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Antioxidant Enzyme Responses of Winter Wheat to Drought Stress
Varga, B., Janda, T., Laszlo, E. and Veisz, O. 2012. Influence of abiotic stresses on the antioxidant enzyme activity of cereals. Acta Physiologiae Plantarum 34: 849-858.

In introducing their study, the authors write that "as well as damaging numerous physiological functions, abiotic stress [such as drought] also leads to higher concentrations of reactive oxygen species, which are present in nature in all plants, but which may damage cell components and disturb metabolic processes when present in larger quantities," citing Omran (1980), Larson (1988) and Dat et al. (2000). On the other hand, they say that "many authors have demonstrated that the [atmosphere's] CO2 concentration has a substantial influence on the stress sensitivity of plants via changes in antioxidant enzyme activity," citing Fernandez-Trujillo et al. (2007), Ali et al. (2008) and Varga and Bencze (2009), such that increases in the air's CO2 concentration may increase various antioxidant enzyme activities and reduce the negative effects of abiotic stress.

What was done
In an experiment designed to further explore this subject, Varga et al. grew two varieties of winter wheat within phytotrons maintained at either 380 or 750 ppm CO2, where the potted plants were watered daily and supplied with nutrient solution twice a week until the start of drought treatments, when drought was induced in three phases - at first node appearance, heading and grain filling - by completely withholding water for seven days, which dropped the volumetric soil water content in the pots from 20-25% to 3-5%.

What was learned
The four researchers - all of whom are associated with the Agricultural Research Institute of the Hungarian Academy of Sciences - report that they observed "changes in enzyme activity" that "indicated that enhanced CO2 concentration delayed the development of drought stress up to first node appearance, and stimulated antioxidant enzyme activity when drought occurred during ripening, thus reducing the unfavorable effects of [drought] stress."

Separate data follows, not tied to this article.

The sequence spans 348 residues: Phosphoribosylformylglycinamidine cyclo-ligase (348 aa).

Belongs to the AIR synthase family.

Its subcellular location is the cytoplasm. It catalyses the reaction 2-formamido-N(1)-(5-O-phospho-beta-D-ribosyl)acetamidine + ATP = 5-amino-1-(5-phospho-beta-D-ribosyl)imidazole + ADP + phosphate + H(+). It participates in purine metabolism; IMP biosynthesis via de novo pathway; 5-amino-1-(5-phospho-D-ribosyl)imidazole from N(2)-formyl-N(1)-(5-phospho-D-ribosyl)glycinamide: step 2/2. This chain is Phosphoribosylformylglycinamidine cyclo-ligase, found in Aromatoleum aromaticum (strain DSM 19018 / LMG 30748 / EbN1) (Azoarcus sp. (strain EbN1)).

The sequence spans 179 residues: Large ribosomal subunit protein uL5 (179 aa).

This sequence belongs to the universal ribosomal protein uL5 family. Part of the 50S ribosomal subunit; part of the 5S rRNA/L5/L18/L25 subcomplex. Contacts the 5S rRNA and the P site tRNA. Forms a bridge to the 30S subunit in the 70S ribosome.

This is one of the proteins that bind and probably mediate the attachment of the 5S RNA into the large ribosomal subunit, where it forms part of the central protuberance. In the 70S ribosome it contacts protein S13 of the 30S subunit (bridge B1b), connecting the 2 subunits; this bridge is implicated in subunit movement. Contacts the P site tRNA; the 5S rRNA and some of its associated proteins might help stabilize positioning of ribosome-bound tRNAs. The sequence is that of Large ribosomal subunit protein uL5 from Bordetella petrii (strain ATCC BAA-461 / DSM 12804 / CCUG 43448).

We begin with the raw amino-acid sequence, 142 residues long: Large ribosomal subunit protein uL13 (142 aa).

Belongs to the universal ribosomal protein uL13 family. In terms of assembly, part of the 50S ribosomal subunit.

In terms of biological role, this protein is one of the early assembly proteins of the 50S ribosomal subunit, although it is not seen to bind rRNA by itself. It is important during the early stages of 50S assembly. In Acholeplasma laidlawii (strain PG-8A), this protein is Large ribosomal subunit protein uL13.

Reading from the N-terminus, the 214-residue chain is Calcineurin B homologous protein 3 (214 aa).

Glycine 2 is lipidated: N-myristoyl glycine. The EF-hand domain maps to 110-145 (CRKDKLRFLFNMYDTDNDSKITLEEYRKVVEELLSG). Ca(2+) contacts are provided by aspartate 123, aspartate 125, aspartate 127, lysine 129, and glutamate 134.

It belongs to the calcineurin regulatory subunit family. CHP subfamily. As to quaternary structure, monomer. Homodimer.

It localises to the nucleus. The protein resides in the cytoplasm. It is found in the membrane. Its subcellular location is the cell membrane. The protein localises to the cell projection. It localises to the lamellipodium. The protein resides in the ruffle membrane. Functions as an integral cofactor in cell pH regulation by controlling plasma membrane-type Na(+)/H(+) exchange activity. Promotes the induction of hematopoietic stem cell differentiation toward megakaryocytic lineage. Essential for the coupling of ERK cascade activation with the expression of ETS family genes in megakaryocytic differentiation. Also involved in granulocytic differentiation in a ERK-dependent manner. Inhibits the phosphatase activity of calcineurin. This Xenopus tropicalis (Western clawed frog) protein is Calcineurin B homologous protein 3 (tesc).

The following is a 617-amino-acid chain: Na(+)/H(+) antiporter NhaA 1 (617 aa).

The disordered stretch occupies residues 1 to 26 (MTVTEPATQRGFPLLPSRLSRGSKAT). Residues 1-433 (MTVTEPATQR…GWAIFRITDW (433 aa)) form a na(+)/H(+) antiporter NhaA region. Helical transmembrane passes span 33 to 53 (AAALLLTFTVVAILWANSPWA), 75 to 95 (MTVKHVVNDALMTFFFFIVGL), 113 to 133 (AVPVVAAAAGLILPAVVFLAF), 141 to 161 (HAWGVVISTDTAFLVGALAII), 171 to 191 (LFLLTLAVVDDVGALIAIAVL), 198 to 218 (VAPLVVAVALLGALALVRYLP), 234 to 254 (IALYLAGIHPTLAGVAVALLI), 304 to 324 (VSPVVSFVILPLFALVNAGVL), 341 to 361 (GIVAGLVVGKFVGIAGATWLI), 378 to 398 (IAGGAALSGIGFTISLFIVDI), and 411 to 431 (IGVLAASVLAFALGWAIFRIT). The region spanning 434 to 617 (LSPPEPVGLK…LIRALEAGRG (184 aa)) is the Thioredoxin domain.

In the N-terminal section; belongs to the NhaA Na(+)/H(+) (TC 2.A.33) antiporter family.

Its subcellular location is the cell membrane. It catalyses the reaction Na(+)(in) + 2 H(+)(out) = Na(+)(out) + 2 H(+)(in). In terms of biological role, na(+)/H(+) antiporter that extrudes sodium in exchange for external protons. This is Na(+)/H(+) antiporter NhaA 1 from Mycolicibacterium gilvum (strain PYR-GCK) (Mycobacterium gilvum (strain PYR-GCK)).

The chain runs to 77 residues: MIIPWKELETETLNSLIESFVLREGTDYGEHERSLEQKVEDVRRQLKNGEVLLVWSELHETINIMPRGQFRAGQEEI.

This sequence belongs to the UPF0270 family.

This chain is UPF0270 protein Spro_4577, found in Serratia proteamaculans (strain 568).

What it means
In the words of Varga et al., the increases in the antioxidant enzymes they analyzed "may help to neutralize the reactive oxygen species induced by stress during various parts of the vegetation period." And this phenomenon may help mankind's crops to better cope with whatever extremes of moisture insufficiency might be lurking in our future.

Ali, M.B., Dewir, Y.H., Hahn, E. and Peak, K. 2008. Effect of carbon dioxide on antioxidant enzymes and ginsenoside production in root suspension cultures of Panax ginseng. Environmental and Experimental Botany 63: 297-304.

Dat, J., Vandenabeele, S., Vranova, A., Van Montagu, M., Inze, D., Van Breusegem, F. 2000. Dual action of the active oxygen species during plant stress responses. Cellular and Molecular Life Sciences 57: 779-995.

Frenandez-Trujillo, J.P., Nock, J.F. and Watkins, C.B. 2007. Antioxidant enzyme activities in strawberry fruit exposed to high carbon dioxide atmospheres during cold storage. Food Chemistry 104: 1425-1429.

Larson, R.A. 1988. The antioxidants of higher plants. Phytochemistry 27: 969-978.

Omran, R.G. 1980. Peroxide levels and the activities of catalase, peroxidase and indoleacetic acid oxidase during and after chilling cucumber seedlings. Plant Physiology 65: 407-408.

Varga, B. and Bencze, Sz. 2009. Comparative study of drought stress resistance in two winter wheat varieties raised at ambient and elevated CO2 concentration. Cereal Research Communications 37: 209-212.

Reviewed 19 September 2012